Oh and, by the way, Tesla did turn a profit recently. If you bought Tesla stock, you can now actually win the argument from those who say that Tesla doesn’t make a profit… because it did.

I realize this is all slightly tangential, but it’s something I’m passionate about. I study a lot of macroeconomics and have since last March.

But anyway, that’s what’s driving real estate prices up in addition to demand — that’s what’s driving the cost of everything through the roof.

So, I’m a car guy. I’ve got a collection of cars. I watch what they sell for at auctions. And I can’t believe what they’re selling for! It’s crazy.

I’m thinking I should sell some of my cars… and then I think, noooo! I’m not going to do that — I’ve already hedged the dollar by buying them. Selling them just puts me back in dollars. And that’s not good.

Oh boy. Now, do you see why I said counterfeit prosperity?

Man, I sure did hop way up on my soapbox, huh?!

But I hope I clearly explained why I think we’re seeing this Everything Bubble and how it applies to goods, money, real estate, and well, everything.

Perhaps you’re now seeing things a bit more for what they really are (read: smart $ hedges against the dollar)? Let me know your thoughts on the Everything Bubble in the comments!


Cam Dunlap

P.S. If you want to hear my thoughts on more topics like this, I host a bi-monthly Deal Maker Webinar for my Private Inner Circle students, which you can learn more about here.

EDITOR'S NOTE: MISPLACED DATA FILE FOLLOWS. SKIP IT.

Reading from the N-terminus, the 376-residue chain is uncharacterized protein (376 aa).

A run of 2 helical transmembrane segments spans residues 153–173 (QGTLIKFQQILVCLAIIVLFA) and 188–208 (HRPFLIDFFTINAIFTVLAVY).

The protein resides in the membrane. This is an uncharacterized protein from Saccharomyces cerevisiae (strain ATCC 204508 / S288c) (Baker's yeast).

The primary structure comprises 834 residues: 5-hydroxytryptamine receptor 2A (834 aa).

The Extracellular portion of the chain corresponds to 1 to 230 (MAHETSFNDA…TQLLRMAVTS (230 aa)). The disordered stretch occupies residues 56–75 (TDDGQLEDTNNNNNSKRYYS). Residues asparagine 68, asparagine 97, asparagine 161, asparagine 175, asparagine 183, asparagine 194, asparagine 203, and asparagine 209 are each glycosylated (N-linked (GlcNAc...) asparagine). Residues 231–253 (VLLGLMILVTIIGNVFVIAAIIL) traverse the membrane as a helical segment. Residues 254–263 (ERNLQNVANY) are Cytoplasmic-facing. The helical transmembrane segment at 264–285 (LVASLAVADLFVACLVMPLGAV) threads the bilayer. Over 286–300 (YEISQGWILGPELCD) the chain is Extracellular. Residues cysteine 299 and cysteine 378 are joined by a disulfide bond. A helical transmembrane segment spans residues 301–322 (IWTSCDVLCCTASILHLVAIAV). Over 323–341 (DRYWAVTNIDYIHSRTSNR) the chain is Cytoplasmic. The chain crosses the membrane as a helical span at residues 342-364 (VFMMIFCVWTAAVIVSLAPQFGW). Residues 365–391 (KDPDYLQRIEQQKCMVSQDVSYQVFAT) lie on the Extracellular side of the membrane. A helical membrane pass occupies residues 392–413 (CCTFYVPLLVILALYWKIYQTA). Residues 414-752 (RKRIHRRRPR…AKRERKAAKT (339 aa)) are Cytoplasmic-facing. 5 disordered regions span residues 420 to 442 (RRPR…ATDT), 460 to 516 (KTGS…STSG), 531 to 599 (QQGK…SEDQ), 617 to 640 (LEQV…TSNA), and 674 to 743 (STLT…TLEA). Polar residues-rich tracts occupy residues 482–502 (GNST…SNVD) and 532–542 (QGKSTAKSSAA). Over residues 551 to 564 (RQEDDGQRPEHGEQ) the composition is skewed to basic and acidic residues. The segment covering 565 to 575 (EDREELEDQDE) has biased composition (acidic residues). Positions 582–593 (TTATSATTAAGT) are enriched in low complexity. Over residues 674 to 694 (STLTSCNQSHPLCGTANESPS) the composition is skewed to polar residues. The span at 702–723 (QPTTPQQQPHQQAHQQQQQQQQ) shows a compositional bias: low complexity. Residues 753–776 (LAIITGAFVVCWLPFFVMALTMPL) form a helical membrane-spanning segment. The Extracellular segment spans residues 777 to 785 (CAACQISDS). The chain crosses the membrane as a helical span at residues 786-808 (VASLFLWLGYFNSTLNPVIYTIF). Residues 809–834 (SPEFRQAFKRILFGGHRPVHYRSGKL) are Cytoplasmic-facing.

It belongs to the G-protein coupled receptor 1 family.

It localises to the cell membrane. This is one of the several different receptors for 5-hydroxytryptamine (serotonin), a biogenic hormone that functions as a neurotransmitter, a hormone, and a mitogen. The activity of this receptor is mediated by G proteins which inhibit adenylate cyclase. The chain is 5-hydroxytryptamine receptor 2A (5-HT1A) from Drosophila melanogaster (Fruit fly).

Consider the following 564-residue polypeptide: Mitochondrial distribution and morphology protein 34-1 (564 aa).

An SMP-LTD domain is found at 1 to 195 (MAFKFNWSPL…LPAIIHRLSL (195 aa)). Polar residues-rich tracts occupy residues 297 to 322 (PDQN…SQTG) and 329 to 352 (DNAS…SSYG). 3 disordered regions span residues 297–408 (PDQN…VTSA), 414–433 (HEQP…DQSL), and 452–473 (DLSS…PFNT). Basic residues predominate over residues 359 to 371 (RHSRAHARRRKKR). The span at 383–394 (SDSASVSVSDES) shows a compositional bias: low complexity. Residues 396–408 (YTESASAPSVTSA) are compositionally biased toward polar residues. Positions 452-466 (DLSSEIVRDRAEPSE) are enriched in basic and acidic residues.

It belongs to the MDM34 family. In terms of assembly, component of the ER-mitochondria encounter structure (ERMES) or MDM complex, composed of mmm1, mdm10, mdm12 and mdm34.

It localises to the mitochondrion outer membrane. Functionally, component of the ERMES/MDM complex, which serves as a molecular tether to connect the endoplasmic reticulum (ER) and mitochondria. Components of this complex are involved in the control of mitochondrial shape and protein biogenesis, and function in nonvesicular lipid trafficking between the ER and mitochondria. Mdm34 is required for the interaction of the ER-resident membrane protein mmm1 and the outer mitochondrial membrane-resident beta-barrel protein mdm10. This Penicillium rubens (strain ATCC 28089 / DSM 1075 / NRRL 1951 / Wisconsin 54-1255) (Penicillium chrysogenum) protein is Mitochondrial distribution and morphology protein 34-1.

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5 thoughts on “Investing In 2021: My Thoughts on the “Everything Bubble”

Thanks so much for sharing this information. What are your thoughts on wholesaleing now with this everything bubble?
Is the tsunami coming to be a similar repeat of 2007-2008 market crash?

I am in residential and commercial stucco and paint, we are focusing on commercial more so this year due to bigger dollars, just bigger walls, but like the increased profit rather than residential,, aka track housing.

With some extra time I would really like to get into the wholesale side of things, but wondering if wholesaleing has gotten more difficult since 2020 or if same just more expensive,but same concept and investors are aware of this price increase?

Insightful observations and analysis. It helped provide a useful perspective on what we see happening.
Thank you, Cam

Hey Cam, thanks for your perspective on the counterfeit prosperity. I think I do more research now on things related to RE then I did 20-30 years ago.

I always tell my kids to read information like that because of it’s importance.

Thanks, keep it coming

I wish it was just 10% inflation. We had 8.6% price increases the first quarter of this year in our Asian Food Market and the price increases just keep coming and the shortages are crippling.

Our customers are understanding. We show them the backorders which amount on average about 30%. Before COVID, we seldom suffered backorders. I show interested parties our invoices. Stunning.

Anyway, I’m very happy I joined up with you guys. What has been the most helpful of all his been the mind reset training I’m picking up from you. After what I’ve been through, my mind-set was off kilter much more than I realized. Thanx for sharing your experiences with us!

I need to get SSL certificates for my websites from you tomorrow.


I’ve studied clinical behavior, combine it with macroeconomics, is that behavioral economics? Is there an Establishing Operation, discriminating stimulus, and consequence for the “FOMO” behavior?